ST. LOUIS -- Penn State's NCAA wrestling tournament began with a major loss. The Nittany Lions did almost nothing but win after that.
Two days after learning that one of their most explosive wrestlers wouldn't be able to compete due to an injury, the Nittany Lions pulled away from the field to clinch the team title before the finals even began. Then they went 5-for-5 in individual championship matches, as three vaunted veterans were joined by two freshmen atop their respective championship podiums on Saturday.
Zain Retherford (149 pounds), Jason Nolf (157), Vincenzo Joseph (165), Mark Hall (174) and Bo Nickal (184) all won titles to lead the Nittany Lions to their sixth team championship in seven years and seventh overall.
"I don't think I even have words to describe that," Penn State coach Cael Sanderson said. "It was unbelievable. I'm so happy for those guys. They wrestled amazing. They did it."
They did it without 125-pounder Nick Suriano, who withdrew from the tournament a day before it began because of an ankle injury. There was plenty of firepower left in the lineup, however, as Penn State won 35 of 41 combined matches and earned bonus points -- critical to the team race -- in 21 bouts. The Nittany Lions finished with 146.5 team points. Ohio State was second with 110 and Oklahoma State third with 103.
Most of those bonus points came from Retherford, Nolf and Nickal, who dominated their divisions for seven technical falls, five pins and a major decision.
Joseph picked up the last bonus point win when he shocked two-time champion Isaiah Martinez to spoil the Illinois wrestler's shot at a third straight title. The two locked up chest to chest, and Martinez tried to trip Joseph to the mat. Joseph got the leverage, however, and flattened Martinez for a pin in 5:26.
"He's a phenomenal wrestler," Joseph said. "He's a bully on the mat. And this time, I was definitely ready for that. I was coming right back at him."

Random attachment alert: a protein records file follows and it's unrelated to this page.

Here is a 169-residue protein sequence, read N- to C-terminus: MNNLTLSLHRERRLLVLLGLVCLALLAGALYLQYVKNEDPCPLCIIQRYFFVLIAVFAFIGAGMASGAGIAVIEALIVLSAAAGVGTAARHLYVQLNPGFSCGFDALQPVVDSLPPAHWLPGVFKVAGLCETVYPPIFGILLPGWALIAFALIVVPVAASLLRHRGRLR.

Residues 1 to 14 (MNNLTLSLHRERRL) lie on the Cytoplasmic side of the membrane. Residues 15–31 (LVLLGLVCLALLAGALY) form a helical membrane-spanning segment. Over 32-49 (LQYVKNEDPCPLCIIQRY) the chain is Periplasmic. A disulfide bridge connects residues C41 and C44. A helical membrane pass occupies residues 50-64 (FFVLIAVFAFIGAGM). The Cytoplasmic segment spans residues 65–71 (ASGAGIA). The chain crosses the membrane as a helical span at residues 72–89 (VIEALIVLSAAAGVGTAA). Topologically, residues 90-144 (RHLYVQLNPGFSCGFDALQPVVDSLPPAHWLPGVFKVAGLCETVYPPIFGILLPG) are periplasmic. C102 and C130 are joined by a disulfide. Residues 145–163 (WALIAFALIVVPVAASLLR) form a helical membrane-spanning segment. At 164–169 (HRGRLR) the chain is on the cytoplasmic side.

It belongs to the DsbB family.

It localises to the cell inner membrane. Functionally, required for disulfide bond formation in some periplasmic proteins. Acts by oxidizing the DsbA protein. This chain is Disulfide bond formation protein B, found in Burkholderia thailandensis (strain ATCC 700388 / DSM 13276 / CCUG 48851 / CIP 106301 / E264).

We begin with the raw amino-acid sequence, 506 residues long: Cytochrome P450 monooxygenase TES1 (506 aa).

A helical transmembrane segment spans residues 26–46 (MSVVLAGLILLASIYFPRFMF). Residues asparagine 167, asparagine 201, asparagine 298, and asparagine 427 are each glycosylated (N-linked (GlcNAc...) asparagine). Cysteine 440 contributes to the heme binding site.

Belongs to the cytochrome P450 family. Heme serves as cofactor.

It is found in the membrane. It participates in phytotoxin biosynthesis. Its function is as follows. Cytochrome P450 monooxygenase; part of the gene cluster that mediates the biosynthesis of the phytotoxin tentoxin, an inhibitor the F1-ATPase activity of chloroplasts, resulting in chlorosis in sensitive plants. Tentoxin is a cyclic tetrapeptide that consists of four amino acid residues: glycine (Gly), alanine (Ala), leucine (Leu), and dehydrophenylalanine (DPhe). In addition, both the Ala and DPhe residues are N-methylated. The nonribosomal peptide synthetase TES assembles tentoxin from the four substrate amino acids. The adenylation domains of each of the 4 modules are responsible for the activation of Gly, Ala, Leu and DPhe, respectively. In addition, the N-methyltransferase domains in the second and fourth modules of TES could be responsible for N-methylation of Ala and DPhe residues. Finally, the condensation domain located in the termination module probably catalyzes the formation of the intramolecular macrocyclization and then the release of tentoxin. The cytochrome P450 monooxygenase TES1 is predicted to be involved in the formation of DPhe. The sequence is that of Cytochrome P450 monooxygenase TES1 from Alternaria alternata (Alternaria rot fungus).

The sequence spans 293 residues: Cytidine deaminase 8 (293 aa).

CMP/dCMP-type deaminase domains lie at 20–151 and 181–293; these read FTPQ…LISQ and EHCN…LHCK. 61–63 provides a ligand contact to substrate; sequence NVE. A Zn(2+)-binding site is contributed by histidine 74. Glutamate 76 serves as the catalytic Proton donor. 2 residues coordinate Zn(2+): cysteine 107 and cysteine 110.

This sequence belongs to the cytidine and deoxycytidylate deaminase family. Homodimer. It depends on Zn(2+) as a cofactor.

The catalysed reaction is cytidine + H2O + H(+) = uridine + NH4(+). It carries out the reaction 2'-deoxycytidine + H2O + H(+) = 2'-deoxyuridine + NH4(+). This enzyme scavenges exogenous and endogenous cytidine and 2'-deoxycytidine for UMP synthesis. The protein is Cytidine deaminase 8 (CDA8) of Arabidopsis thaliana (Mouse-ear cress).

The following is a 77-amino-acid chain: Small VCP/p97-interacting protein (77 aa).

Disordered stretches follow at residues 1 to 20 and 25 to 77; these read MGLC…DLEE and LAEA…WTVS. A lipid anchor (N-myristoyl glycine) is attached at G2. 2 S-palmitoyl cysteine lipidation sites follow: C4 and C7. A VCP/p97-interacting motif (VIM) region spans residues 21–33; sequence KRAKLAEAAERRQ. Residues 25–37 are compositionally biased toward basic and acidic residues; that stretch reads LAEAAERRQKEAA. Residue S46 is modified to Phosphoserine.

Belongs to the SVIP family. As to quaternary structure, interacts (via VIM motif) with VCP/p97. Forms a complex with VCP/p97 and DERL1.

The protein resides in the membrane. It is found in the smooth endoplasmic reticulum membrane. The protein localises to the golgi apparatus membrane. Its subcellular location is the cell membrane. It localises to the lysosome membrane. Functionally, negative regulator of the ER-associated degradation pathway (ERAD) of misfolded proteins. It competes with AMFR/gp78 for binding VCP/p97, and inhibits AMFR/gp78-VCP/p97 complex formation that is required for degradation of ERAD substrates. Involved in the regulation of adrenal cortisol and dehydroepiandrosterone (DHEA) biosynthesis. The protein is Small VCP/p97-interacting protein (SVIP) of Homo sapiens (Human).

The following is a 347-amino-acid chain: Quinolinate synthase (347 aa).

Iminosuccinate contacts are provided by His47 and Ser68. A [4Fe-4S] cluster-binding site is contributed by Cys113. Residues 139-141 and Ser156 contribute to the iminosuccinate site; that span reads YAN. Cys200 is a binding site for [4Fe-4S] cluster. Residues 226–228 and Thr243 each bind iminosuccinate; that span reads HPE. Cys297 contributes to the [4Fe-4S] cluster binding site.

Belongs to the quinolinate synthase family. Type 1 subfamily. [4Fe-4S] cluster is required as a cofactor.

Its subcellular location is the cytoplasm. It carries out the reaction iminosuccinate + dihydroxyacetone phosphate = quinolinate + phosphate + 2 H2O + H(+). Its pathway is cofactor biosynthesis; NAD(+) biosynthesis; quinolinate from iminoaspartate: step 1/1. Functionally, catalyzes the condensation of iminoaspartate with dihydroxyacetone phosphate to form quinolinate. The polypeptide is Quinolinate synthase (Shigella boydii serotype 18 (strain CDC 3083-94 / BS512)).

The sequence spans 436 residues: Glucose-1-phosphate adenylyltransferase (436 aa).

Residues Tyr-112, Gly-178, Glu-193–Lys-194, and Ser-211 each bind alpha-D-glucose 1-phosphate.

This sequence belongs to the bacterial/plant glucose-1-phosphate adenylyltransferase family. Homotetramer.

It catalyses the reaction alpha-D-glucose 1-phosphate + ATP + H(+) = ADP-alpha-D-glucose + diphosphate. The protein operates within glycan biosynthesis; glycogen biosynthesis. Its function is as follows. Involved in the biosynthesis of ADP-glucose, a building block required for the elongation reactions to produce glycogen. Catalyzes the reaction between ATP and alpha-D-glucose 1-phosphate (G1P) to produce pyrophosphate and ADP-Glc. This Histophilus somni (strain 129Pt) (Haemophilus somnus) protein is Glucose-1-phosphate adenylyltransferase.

Nickal, the runner-up last season at 174 pounds, also broke up an opponent's run at a third title when he outlasted Cornell's Gabe Dean 4-3.
Retherford pulled away from Missouri's Lavion Mayes 18-2, Nolf overpowered Missouri's Joey Lavallee 14-6, and Mark Hall became just the 17th true freshman NCAA champion with a 5-2 win over Ohio State's Bo Jordan.
Two reigning Olympic medalists capped perfect seasons with finals wins. Missouri's J'den Cox, who won bronze in Rio, won his third championship with an 8-2 win over Minnesota's Brett Pfarr in the 197-pound championship, and Ohio State's Kyle Snyder, a gold medalist, beat Wisconsin's Connor Medbery 6-3 for his second straight title.
Cox became Missouri's first three-time champion, and he collapsed to the mat to contemplate the accomplishment before the referee raised his hand. He wants to play football and continue wrestling internationally.
"I hope to become a stepping stone for someone else to come through and break that," Cox said. "I want somebody else to come through and win four. I want someone to come through and do unimaginable things and things which I could only dream of or I couldn't even dream of, and I want to watch that."
Oklahoma State's Dean Heil (141) won a second championship with a 6-3 win over Virginia's George DiCamillo. Heil used first- and third-period takedowns and some crafty defense to frustrate DiCamillo.
Lehigh's Darian Cruz (125) pulled away from Minnesota's Ethan Lizak with a big third period. The shorter Cruz chose neutral in the third period to steer clear of Lizak's riding abilities and struck with two takedowns to win 6-3.
Iowa's Cory Clark (133) won his first title in his final collegiate bout. Clark gutted through a shoulder injury that forced him to miss multiple matches earlier this season to snag a go-ahead takedown with 1:20 to go. He held Gross down and held on for a 4-3 win.
"Did I ever think it was going to get done? I thought if it wouldn't have got done, it would have been a disaster because that was my goal as a senior in high school," Clark said. "And each year I didn't accomplish that, it hurt me inside. So to get it done this year is incredible. It means a lot."